By Keith Idec
ATLANTIC CITY, New Jersey – Kathy Duva fondly remembers Buddy McGirt rejuvenating the career of one of her aging former champions.
The veteran promoter hopes McGirt can have the same impact on Sergey Kovalev as one of her favorite trainers had when he worked with Arturo Gatti for nearly five years. Kovalev hired McGirt to train him following his seventh-round knockout loss to Eleider Alvarez on August 4 in Atlantic City.
They’re working together for Kovalev’s immediate rematch with Colombia’s Alvarez (24-0, 12 KOs). That 12-round fight for Alvarez’s WBO light heavyweight title is scheduled for February 2 at Ford Center at The Star in Frisco, Texas (ESPN).
“I’m told they get along great. Buddy’s the right guy for the job if Sergey wants to listen to him,” Duva, Main Events’ CEO, told BoxingScene.com. “It’s certainly gonna be up to Sergey to decide if he’s gonna listen. Because Buddy’s the guy who extended Arturo’s career by 11 fights by teaching him a little defense. Sergey could use that. [McGirt] was an older fighter, he’s an older man and he understands the difference in how you have to train when you get older.
“Sergey, I don’t think, made any kind of adjustments or allowance for the fact that he’s older and I think that’s what got him in trouble his last few fights. And we’ll see if he can adapt and make the changes he needs to make. Who knows? He was beating Alvarez. It wasn’t even close, so he’s got the skill. He’s just gotta learn how to pace himself. His problem with stamina isn’t that he didn’t work hard enough. It’s that he was working too hard.”
McGirt got together with Gatti following his fifth-round, technical-knockout loss to Oscar De La Hoya in March 2001. That fight figured to be the end of Gatti’s career, until he got together with McGirt.
The late Gatti was 29 when McGirt began training him, but he had endured numerous wars before their partnership. Gatti stopped Terron Millet in his first fight with McGirt in his corner in January 2002, then fought three memorable bouts against Micky Ward, won the WBC 140-pound title and fought Floyd Mayweather Jr. in a pay-per-view fight that earned Gatti a $5 million guarantee.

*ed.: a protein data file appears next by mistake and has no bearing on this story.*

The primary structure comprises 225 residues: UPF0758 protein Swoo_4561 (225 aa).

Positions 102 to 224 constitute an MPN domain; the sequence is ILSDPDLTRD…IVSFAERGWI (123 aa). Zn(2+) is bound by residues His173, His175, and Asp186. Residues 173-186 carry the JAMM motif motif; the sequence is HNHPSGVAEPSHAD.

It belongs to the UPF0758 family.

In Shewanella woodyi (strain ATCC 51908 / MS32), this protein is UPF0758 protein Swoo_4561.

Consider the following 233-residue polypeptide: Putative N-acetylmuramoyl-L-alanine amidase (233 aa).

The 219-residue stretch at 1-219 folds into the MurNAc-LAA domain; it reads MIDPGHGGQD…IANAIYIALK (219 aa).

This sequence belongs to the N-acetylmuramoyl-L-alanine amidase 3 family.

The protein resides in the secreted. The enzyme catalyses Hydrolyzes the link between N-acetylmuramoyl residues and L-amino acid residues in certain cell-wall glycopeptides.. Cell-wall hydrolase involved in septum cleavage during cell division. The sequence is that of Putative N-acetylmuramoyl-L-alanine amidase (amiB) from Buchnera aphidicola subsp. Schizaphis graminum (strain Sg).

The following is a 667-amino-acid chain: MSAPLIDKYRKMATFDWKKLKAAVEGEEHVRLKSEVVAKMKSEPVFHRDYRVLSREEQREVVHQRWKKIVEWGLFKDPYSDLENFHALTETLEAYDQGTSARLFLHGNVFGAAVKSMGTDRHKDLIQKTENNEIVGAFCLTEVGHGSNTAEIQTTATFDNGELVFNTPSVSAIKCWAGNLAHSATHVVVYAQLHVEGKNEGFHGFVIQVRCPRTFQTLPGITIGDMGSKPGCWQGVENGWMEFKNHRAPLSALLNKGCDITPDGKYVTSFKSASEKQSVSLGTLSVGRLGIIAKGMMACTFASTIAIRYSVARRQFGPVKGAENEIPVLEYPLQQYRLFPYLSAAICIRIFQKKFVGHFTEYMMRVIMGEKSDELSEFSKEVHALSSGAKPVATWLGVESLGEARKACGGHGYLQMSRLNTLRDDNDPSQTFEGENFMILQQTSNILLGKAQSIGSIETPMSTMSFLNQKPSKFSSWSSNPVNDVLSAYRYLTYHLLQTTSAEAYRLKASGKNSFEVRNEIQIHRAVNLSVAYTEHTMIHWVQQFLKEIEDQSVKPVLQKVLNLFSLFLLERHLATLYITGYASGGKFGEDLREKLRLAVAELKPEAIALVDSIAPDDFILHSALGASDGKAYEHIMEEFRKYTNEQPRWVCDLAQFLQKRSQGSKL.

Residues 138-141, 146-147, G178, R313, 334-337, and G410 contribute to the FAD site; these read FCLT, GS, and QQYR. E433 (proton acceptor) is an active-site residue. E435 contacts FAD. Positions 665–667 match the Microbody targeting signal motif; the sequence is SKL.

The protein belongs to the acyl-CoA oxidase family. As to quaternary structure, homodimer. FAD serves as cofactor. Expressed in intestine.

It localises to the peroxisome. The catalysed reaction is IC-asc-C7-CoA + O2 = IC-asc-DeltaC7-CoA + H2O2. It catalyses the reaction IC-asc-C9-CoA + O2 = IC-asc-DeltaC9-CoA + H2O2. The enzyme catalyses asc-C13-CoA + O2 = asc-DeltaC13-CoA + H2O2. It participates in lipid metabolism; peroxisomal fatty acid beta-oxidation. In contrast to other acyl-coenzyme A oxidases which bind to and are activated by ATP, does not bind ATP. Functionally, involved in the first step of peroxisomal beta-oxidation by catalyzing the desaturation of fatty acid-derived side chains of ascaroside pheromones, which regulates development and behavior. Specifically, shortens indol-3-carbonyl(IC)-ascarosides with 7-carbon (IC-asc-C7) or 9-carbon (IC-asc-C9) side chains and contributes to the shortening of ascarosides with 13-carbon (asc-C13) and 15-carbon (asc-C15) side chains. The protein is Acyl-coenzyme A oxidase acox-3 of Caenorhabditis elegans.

Russia’s Kovalev is 35, but the former IBF/WBA/WBO champion hasn’t had to withstand the type of grueling slugfests that made Gatti famous prior to hooking up with McGirt.
Kovalev (32-3-1, 28 KOs) has resisted listening to his two previous trainers – John David Jackson and Abror Tursunpulatov – particularly regarding how he should train. According to Duva, Kovalev kept training harder and longer when his fatigued body didn’t respond during previous camps, rather than lightening his training regimen so that he would feel strong.
Duva knows that must change if Kovalev’s partnership with McGirt is going to pay dividends.
“I sure hope so,” Duva said. “The fact is the reason Sergey got where he is is because he didn’t listen when people told him in the amateurs that he wasn’t good enough, and when he was in the pros that no one wanted to sign him. Everybody said, ‘Oh, you’re a light heavyweight. Nobody’s interested in light heavyweights.’ If he had ever listened to anyone, he wouldn’t be where he is now. He’d be in Russia somewhere, driving a truck.
“So Sergey’s strength is that he never listens to anyone. And it’s also his weakness. What we have to see is if he listens. He says he’s going to, but that’s easy to say. You have to do it. And that’s gonna be what, to me, makes this fight in February intriguing. If he listens, if it works, he’s gonna be fine. If he doesn’t, then it’s time to think about another career. So hopefully it works.”
Keith Idec is a senior writer/columnist for BoxingScene.com. He can be reached on Twitter @Idecboxing.